Journal of Pathology Informatics Journal of Pathology Informatics
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Year : 2017  |  Volume : 8  |  Issue : 1  |  Page : 41

Hepatitis C virus Genie: A web 2.0 interpretation and analytics platform for the Versant Hepatitis C virus genotype Line Probe Assay version 2.0

1 Department of Pathology, University of Alabama at Birmingham, Birmingham, AL, USA
2 Department of Radiation Oncology, University of Alabama at Birmingham, Birmingham, AL, USA

Correspondence Address:
Seung L Park
Senior Vice President and Chief Health Information Officer, Indiana University Health, 1515 N Senate Avenue, Indianapolis, IN 46202
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Source of Support: None, Conflict of Interest: None

DOI: 10.4103/jpi.jpi_44_17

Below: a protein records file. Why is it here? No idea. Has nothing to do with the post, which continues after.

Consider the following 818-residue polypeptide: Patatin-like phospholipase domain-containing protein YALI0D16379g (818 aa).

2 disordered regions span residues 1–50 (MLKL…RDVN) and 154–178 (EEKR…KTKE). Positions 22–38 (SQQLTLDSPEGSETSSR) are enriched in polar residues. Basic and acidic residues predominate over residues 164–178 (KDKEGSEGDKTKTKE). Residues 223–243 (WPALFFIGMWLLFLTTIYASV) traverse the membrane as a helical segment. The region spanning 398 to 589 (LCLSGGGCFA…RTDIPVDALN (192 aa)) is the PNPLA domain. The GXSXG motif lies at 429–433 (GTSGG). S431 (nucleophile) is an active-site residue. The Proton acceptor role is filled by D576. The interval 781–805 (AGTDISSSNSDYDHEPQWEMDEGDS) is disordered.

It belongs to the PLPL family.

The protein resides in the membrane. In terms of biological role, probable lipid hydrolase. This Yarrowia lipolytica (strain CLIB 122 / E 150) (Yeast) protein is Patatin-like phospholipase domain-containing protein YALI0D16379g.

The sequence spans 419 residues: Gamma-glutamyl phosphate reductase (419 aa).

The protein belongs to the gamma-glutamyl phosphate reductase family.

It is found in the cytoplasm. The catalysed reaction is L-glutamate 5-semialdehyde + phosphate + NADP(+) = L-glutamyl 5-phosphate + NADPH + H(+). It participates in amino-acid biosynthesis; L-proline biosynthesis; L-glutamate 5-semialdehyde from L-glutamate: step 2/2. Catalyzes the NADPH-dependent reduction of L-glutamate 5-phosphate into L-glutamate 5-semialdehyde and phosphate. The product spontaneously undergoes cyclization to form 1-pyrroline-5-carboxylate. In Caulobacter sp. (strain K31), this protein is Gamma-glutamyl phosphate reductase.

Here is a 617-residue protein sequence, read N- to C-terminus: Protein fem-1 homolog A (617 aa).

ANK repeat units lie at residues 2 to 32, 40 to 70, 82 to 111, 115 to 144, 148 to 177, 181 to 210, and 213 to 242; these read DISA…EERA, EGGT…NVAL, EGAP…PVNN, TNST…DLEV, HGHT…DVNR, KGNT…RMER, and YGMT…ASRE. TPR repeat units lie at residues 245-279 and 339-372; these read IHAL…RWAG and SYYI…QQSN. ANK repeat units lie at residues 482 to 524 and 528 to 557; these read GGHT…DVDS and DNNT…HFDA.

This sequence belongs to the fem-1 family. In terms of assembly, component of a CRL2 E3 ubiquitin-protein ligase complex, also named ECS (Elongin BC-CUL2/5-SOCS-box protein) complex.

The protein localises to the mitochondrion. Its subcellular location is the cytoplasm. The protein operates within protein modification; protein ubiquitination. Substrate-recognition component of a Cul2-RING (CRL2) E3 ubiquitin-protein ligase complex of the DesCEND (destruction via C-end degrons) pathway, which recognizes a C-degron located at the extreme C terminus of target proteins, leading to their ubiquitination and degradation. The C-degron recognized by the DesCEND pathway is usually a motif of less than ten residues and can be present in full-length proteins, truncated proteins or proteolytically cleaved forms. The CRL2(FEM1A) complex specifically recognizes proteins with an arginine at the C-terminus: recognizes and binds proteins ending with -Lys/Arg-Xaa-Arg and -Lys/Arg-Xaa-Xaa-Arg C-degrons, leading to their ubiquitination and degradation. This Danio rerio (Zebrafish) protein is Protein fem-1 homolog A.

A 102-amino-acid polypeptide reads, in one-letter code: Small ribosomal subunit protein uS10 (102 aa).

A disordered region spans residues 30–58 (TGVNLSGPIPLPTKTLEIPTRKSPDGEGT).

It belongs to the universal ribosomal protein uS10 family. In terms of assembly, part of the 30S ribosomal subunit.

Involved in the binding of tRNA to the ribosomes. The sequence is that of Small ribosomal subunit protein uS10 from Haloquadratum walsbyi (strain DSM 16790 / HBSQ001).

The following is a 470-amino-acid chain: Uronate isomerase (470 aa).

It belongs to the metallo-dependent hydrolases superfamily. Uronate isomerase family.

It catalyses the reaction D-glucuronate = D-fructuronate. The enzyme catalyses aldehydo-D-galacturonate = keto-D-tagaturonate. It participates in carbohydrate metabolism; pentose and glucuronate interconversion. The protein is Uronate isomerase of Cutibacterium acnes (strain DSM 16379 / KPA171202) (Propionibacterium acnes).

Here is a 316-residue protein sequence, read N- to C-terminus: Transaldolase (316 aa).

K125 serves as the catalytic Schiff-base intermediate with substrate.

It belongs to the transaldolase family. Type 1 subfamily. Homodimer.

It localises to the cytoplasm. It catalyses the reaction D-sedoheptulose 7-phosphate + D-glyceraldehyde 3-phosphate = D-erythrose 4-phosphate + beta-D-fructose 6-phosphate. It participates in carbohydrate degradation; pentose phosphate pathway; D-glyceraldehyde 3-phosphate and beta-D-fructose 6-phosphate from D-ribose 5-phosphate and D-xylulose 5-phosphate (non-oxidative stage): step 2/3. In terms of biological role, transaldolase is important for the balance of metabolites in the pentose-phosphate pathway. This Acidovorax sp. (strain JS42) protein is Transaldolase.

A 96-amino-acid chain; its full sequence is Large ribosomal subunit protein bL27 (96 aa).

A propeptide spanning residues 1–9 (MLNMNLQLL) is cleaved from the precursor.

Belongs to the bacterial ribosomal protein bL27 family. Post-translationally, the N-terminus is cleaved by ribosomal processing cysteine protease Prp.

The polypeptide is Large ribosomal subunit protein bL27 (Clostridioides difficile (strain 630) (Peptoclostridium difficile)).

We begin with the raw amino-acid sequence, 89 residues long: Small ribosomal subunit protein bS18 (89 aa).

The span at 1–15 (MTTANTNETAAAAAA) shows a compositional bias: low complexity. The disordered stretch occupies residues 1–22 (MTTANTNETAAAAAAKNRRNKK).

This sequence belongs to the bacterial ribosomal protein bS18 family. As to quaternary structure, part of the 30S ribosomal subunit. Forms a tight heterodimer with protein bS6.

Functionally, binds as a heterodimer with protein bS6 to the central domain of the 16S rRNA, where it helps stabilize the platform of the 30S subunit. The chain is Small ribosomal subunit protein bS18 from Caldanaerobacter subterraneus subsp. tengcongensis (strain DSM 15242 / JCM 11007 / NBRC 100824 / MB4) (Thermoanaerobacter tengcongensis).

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Context: Hepatitis C virus (HCV) genotyping at our institution is performed using the Versant HCV genotype 2.0 Line Probe Assay (LiPA). The last steps of this procedure are manual, laborious, and error-prone process that involves the comparison of the banding pattern on a test strip to a physical reference table. Aim: We developed a web-based HCV genotype interpretation platform that utilizes a scanned image to generate the genotypes, thus minimizing interpretation time and reducing error. Subjects and Methods: HCV Genie 2 utilizes a database of banding patterns in conjuncture with image analysis algorithms to determine the genotype for any number of scanned LiPA strips. HCV Genie 2 is built with client-side JavaScript; allowing the program to run in the user' browser rather than on an unknown server, essentially eliminating data and patient privacy concerns. Results: HCV Genie 2 was tested over 2 months and proved identical to human expert interpretation for 148 samples (>1000 bands identified). Manual intervention was required only for two faint bands and one false-positive band; this was done utilizing the built-in-user interface. Utilizing the original method, the trained laboratory technician interpretation time for 16 samples was 13.8 (±0.96) min as compared to 5.0 (±1.09) min with HCV Genie 2, a 63.8% decrease. In addition to the time savings, the new method provides an additional validation step, which decreases the potential for errors. Conclusions: Our institution has moved exclusively to utilize the new techniques and tools described here. Both experienced technicians and the molecular pathologists at our institution prefer the workflow using HCV Genie. It is easier for the technicians to prepare and document, and the pathologists are more rapidly able to review and confirm results. The use of this tool will lead to increase the quality of patient care delivered through this test methodology by decreasing the potential for error. The algorithms developed here can be ported to similar band identification platforms, most directly to other LiPAs.

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